Here's how it works: As you increase your cardio capacity, you're exerting yourself, so your heart rate increases to pump blood around your bod faster. For example, when someone who's sedentary joins a HIIT class, their heart rate will shoot up very fast, maybe even to their max, since they have no aerobic base. Their cardiac muscles aren't used to that active movement.

However, as that same person works out more, their blood pressure will decrease, and so will their resting heart rate as their bod adjusts. Generally, you want to aim for a blood pressure reading of 120 over 80 at a doc appointment.

Resting heart rate naturally follows. "The lower the resting heart rate, the better," says Nelson. Studies have shown that a low resting heart rate is linked with longevity, Nelson explains. A healthy resting heart rate to aim for is between 40 to 60. That's a sign of solid cardio health. If your heart rate is a bit higher, that's okay, However, a resting heart rate in the 80s or 90s is a sign you need more physical activity in your routine to bring it down, she adds.

Keep in mind the two-to-three weeks timeline is on the speedy side. It may take four to 12 weeks to see the blood pressure and resting heart rate numbers drop, Machowsky adds. "You would need consistent activity for three months to feel like you can move the needle in an objective way," he says. (Think 20-30 minute sessions and five days a week of moderate aerobic activity or three days of higher intensity activity weekly, according to ACSM guidelines.)

Like the other workout goals above, the time it takes to change blood pressure varies for each individual and how quickly someone responds to exercise, says Machowsky.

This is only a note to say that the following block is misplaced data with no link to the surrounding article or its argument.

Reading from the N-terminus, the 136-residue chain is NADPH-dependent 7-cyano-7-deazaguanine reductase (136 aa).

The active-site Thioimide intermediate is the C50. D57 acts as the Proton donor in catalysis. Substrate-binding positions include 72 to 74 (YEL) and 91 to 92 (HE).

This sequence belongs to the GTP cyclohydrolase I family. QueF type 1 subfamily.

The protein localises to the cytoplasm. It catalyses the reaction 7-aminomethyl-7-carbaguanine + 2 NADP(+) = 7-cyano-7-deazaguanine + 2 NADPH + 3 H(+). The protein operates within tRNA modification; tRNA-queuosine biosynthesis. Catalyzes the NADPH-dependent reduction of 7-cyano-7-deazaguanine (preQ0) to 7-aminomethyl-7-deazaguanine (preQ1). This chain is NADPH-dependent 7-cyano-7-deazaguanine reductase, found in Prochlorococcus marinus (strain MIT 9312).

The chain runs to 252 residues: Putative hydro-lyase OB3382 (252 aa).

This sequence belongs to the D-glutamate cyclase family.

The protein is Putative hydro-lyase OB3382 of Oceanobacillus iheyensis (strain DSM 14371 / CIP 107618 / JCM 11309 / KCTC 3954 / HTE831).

How Long It Takes To Impact Mental Health

Brace yourselves, as little as five minutes of moderate exercise can produce a mood boost, according to the American Psychological Association. That's right, five minutes to turn that frown upside down!

It goes deeper with more time (four to six weeks), according to Nelson. "Research is very solid, showing that it is very helpful with helping fight depression and improving mood, and things like anxiety," Machowsky says. It also helps you become more confident when it comes to aesthetic ~gains~, Nelson adds.

As little as five minutes of moderate exercise can produce a mood boost.

"Exercise releases endorphins and dopamine, both of which are associated with improved mood," says WH advisor Chloe Carmichael, PhD, a New York–based clinical psychologist. "The increase of feel-good chemicals in the question above improve the mood, which can mitigate anxiety and depression."

Plus, when you commit to an exercise routine, it improves your sense of self-efficacy, or the sense that you can do what you say you do, accroding to Carmichael. These thoughts reinforce positivity, countering negative or depressive thoughts. Also, "one of the hallmark features of depression is a sense of helplessness," so when you work out and increase these self-efficacy feelings you can potentially mitigate depression, Carmichael adds.

Exercise also eases feelings of anxiety because it "boosts our belief that we can handle challenges, she adds. Plus, it's a healthy outlet for stress.

Headshot of Julia Sullivan, CPT
Julia Sullivan, CPT
Julia Sullivan, CPT, is a New York City-based writer, indoor rowing instructor, outdoor enthusiast, newbie powerlifter, and devoted cat mother. Her work has been published in Women’s Health, SELF, Health, Huffington Post, and more. She holds a B.A. in journalism and gender studies from Arizona State University and a personal training certificate from the American Council on Exercise. When she’s not covering the latest health and wellness trends, you can find her hitting the hiking trails, working toward her deadlift goal of 400 pounds, and forcefully hugging her cat, Jeeves, against his will.
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Addison Aloian (she/her) is an editorial assistant at Women’s Health. When she’s not writing about all things pop culture, health, beauty, and fashion, she loves hitting leg day at the gym, shopping at Trader Joe’s, and watching whichever hockey game is on TV. Her work has also appeared in Allure, StyleCaster, L’Officiel USA, V Magazine, and Modern Luxury Media.